Tired and Weak

    • Anonymous
      November 1, 2006 at 2:57 pm

      I was diagnosed with GBS about a year ago. It will be a year the day before Thanksgiving. I had a relapse just after recieving treatment and have done very well for the past 11 months back on my feet and feeling energized enough to partake in an intensive graduate program that pays career changing teachers. However this past weekend I got hit like a ton of bricks. I slept on Sunday about 20 of 24 hours and on Monady 19 of 24, then on Teusday went to my Neurologist who explained that I was probably fighting a cold and he told me it would take me alot longer to recover than it used to but Ihave pushed myself in the past and not until this past weekend have I felt this weak and tired. I was feeling all alone with this until I read this board. Anyone had an experience like this where you are doing great and all of a sudden Bamm!! Can anyone shed some light on my experience.

    • Anonymous
      November 1, 2006 at 7:30 pm

      Hi Ron

      I had GBS 13 years ago, and I was not hit to the point of sleeping as much as you have. But, just last Saturday, I slept at least 15 hours (with a break in the middle), I felt so weak I lay on the couch from 6 pm until 2 am, got up for about an hour and then went to bed. And I did not wake up bouncing with energy. I spent a couple of hours doing some cleaning on Saturday and was exhausted. I’ve done much more work than than before in a day but that was the day I obviously needed some rest.

      It happened before, a while ago.

      About a year after the GBS, when I thought I was grand, I could push myself a bit and felt great! The day I worked a lot I would be fine. Sometimes the next day too. But eventually, it caught me! It is so weird. Work hard one day, feel fine the next, but the following day – bingo! Soo weak. It used to scare me. Aw heck, it actually scared me last weekend. But I am okay now.

      During the summer I spent hours working, gardening, decorating etc. But it catches me at the oddest times! So no, you are not alone.

      If it is any consolation, it doesn’t catch me that often. It is as though there is a delayed reaction.

      If you are fighting a cold, take care of yourself and fight it properly by being in bed and givng your body every opportunity to fight.

      A few year ago I had pneumonia and didn’t go to bed. And last week I went to work, did a couple of hours on the Saturday and was totally banjaxed (wrecked).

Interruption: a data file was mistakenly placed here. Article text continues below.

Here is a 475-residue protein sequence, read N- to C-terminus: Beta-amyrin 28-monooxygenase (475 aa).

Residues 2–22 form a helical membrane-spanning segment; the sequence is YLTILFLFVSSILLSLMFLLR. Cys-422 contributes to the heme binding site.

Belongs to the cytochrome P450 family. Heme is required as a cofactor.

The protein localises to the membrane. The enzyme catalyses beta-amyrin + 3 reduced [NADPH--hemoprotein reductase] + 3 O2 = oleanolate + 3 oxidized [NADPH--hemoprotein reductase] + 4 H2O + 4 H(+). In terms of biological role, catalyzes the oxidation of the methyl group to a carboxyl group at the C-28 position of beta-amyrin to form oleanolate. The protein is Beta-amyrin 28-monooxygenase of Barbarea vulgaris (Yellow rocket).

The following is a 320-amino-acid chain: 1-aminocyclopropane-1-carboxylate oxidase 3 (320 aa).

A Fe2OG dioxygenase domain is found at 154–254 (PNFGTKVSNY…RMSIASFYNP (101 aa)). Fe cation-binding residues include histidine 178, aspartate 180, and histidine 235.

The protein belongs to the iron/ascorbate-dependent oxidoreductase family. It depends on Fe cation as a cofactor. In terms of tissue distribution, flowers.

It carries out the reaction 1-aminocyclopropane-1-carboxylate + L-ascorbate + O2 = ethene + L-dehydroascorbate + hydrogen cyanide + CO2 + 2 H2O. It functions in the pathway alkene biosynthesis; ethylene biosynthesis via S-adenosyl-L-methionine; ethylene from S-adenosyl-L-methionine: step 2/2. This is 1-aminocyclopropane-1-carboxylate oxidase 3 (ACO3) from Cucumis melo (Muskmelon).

It is so odd, rather like life.


    • Anonymous
      November 1, 2006 at 8:09 pm


      I’m 2.75 yrs post GBS and the same thing still happens to me sometimes. I get periods of exadurated (sp)weakness that can last a day or up to 2 weeks, for no apparent reason. It’s discouraging when you go along feeling fairly normal for awhile, then suddenly, the fatigue and weakness hit. Well, the best thing I can say about it is that it will go away.

      Best wishes,


    • Anonymous
      November 1, 2006 at 9:53 pm

      hi ron & welcome,

      you said it yourself, UR in an ‘intensive graduate program’. it has finally caught up w you with or w/o cold symptoms. you must rest big time till you recover. take care. be well.

      gene gbs 8-99
      in numbers there is strength

    • Anonymous
      November 2, 2006 at 11:41 am

      Hi Ron,

      A recovering GBS patient cannot push themselves beyond what the body is capable of handling. Extreme exhaustion is one of the lasting effects of GBS

      You need to pace your energy or you will just cause yourself to possibly have a relapse.

    • Anonymous
      November 4, 2006 at 8:56 am

      Is it true that pushing myself could cause a relapse? If so I may need to reconsider what I am doing in this graduate school endeavor. I really enjoy the teaching profession but maybe I need to reconsider what it is I am doing right now.

    • Anonymous
      November 4, 2006 at 6:26 pm


      Don’t give up your goals. They are important to your mental health. GBS robs us of some things, but doesn’t have to take that away. Maybe you just need to take fewer classes, instead of stopping your graduate work entirely.

      As others have said, rest is VERY important to recovery. When we start feeling better, it’s very tempting and easy to try, at first, to continue on with the activity level we maintained before GBS. There is a danger in doing that, because our damaged nerves require rest in order to heal and in order to function well.

      You will probably be testing your new limits for awhile, and learning what your body will allow you to do without getting over-tired. You may find, as I have, that you can be more active for longer periods without suffering setbacks, as time goes by, but don’t push yourself too hard. As we say here, GBS means Getting Better Slowly.

      The world needs more dedicated teachers, so I hope you will continue your schooling.

      Best wishes,